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Hayes, Del & Glen lead new music releases

Tuesday, June 18, 2013 – Hunter Hayes is back again with Hunter Hayes Encore (deluxe), which mainly reprises his debut disc of 2011. The disc includes eight features new and re-recorded tracks including the hit single I Want Crazy, plus Everybody's Got Somebody But Me (featuring Jason Mraz,) What You Gonna Do' (duet With Ashley Monroe) and Light Me Up.

Delbert McClinton and Glen Clark team up for their first album in 40 years, "Blind, Crippled & Crazy." They released two albums together in the early '70s. Produced by Gary Nicholson, the new album includes swampy blues, soul and honky tonk.

LoCash Cowboys - Chris Lucas and Preston Brust, natives of Baltimore and Kokomo, Ind. respectively- release its self-titled debut CD after releasing three singles for the defunct R&J Records label. The duo co-wrote Keith Urban's 2011 single You Gonna Fly and Tim McGraw's 2012 single Truck Yeah.

Eddie Spaghetti is better known as lead singer of The Supersuckers, but he's on his own with "The Value of Nothing." This is the Seattle resident's first solo album of all originals.

Texas-based singer/songwriter Slaid Cleaves gets personal on 'Still Fighting the War" with such songs as the title track. Inspired by a Pulitzer-winning series of photos of an Iraq War veteran suffering from PTSD, the title track addresses the plight of those returning from war and struggling to readjust to society. The 13 songs were produced by Scrappy Jud Newcomb, Lloyd Maines and Mark Hallman.

More news for Hunter Hayes

CD reviews for Hunter Hayes

The 21 Project CD review - The 21 Project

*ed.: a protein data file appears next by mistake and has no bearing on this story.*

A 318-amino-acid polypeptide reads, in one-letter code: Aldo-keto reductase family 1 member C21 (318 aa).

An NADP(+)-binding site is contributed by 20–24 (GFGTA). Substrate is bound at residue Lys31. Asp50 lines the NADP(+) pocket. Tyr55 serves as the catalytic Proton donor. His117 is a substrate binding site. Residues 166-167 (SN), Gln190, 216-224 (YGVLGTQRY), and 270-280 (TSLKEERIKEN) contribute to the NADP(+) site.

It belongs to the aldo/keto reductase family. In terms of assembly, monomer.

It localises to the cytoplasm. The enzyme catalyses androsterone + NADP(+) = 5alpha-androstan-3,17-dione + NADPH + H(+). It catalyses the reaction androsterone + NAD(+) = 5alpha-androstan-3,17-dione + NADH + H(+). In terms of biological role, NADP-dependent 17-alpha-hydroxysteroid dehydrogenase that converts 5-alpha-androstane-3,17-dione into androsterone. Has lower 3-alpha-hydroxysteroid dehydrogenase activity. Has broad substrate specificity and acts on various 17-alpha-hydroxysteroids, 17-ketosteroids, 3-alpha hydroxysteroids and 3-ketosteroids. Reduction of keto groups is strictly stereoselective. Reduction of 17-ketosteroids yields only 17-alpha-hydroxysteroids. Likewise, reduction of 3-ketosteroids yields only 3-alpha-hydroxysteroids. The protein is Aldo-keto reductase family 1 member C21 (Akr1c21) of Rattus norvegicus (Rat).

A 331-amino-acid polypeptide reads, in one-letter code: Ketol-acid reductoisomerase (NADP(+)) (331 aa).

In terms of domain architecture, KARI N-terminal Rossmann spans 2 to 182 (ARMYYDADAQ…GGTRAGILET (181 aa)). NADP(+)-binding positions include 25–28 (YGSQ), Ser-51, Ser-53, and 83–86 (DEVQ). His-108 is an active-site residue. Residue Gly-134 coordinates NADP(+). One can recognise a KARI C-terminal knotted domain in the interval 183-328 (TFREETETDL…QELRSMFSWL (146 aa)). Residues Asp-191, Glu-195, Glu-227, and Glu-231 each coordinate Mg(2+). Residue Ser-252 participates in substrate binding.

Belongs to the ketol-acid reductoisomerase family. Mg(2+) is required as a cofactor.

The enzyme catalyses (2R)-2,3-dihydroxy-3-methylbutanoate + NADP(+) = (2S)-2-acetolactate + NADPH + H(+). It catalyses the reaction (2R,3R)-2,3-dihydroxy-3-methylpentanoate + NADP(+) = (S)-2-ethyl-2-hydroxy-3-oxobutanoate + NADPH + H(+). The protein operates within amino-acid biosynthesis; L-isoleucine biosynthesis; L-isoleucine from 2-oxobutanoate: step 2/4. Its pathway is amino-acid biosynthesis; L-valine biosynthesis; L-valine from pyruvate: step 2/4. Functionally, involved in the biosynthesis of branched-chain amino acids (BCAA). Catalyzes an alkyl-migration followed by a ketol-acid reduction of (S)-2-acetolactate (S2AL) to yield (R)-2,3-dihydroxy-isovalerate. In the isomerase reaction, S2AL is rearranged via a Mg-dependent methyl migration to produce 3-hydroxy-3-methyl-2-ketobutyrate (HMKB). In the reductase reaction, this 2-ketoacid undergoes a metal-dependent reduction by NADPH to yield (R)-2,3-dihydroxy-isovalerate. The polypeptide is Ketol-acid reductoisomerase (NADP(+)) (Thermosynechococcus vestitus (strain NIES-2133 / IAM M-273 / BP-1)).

It's impossible to not be impressed with the variety Hunter Hayes has packed in his brief, seven-song "The 21 Project." The diminutive singer/songwriter proves himself to be the master of multiple song styles - even with such a short project. Each song is presented three times (studio, acoustic and live). Perhaps Hayes' greatest lyrical character trait is empathy, which he reveals again with "Where It All Begins," a track he both wrote and recorded with superstar »»»
Storyline CD review - Storyline
A few things changed since Hunter Hayes debuted in 2011, but the bottom line remains the same - Hayes has a syrupy smooth and sweet voice, but there's not a tremendous amount of depth there to his feel good material. Hayes struck it rich the first time out on his major label debut garnering 3 top 10 songs including "I Want Crazy." The Louisiana native also was a one-man band playing and singing all parts. That's not the case this time as he ceded CO-directorial control to Dann Huff. »»»
Encore (deluxe) CD review - Encore (deluxe)
Hunter Hayes rereleased his debut self-titled album with a few additional tracks and three rerecorded ones. In any other genre of music, the new songs would have simply been released as an EP, but for some inexplicable reason, country music seems to be reluctant to embrace that form. The 800,000 fans who already own the original may find it irritating to pay full price for 5 new songs. People who have not warmed up to Hayes maple syrup smooth voice and decidedly pop version of country probably »»»
Editorial: Walking the talk – When names like Hank Williams, Johnny Cash, Waylon and the Hag are invoked, you're talking hard core country. These are the touchstones of country , the guys who made country music what it was and still is (or maybe can be). When these folks would sing about being down-and-out and the rough-and-tumble, they knew of what they were singing about. Fast forward a few years to the country singers of today. »»»
Concert Review: The Lil Smokies provide the perfect antidote – On a night when the world to be falling further apart thanks to coronavirus (this would be the night the NBA postponed the season), there stood The Lil Smokies to at least in some small measure save the day. The quintet is part of a generation of musicians with bluegrass as the basis, but not totally the sum of the music either.... »»»
Concert Review: White makes the case for himself, no matter how dark the music – John Paul White opined with a glint in his eyes that his songs were not of the uplifting variety. In fact, they were downright dark. How else to explain "The Long Way" with the line "long way home back to you." Or "James," a song inspired by his grandfather who suffered from dementia. But lest you think that the Alabama... »»»
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